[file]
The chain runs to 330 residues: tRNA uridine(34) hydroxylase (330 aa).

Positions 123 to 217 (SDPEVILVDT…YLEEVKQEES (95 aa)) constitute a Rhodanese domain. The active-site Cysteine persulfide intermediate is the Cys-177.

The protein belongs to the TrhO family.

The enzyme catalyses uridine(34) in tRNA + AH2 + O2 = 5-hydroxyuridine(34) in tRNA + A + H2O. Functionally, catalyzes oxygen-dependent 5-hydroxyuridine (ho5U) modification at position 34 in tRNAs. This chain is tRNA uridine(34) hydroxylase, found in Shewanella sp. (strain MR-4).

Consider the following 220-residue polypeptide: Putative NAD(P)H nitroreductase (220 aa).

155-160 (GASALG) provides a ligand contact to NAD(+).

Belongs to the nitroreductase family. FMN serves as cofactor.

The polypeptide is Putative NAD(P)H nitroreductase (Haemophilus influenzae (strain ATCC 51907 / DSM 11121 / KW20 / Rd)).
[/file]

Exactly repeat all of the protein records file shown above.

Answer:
The chain runs to 330 residues: tRNA uridine(34) hydroxylase (330 aa).

Positions 123 to 217 (SDPEVILVDT…YLEEVKQEES (95 aa)) constitute a Rhodanese domain. The active-site Cysteine persulfide intermediate is the Cys-177.

The protein belongs to the TrhO family.

The enzyme catalyses uridine(34) in tRNA + AH2 + O2 = 5-hydroxyuridine(34) in tRNA + A + H2O. Functionally, catalyzes oxygen-dependent 5-hydroxyuridine (ho5U) modification at position 34 in tRNAs. This chain is tRNA uridine(34) hydroxylase, found in Shewanella sp. (strain MR-4).

Consider the following 220-residue polypeptide: Putative NAD(P)H nitroreductase (220 aa).

155-160 (GASALG) provides a ligand contact to NAD(+).

Belongs to the nitroreductase family. FMN serves as cofactor.

The polypeptide is Putative NAD(P)H nitroreductase (Haemophilus influenzae (strain ATCC 51907 / DSM 11121 / KW20 / Rd)).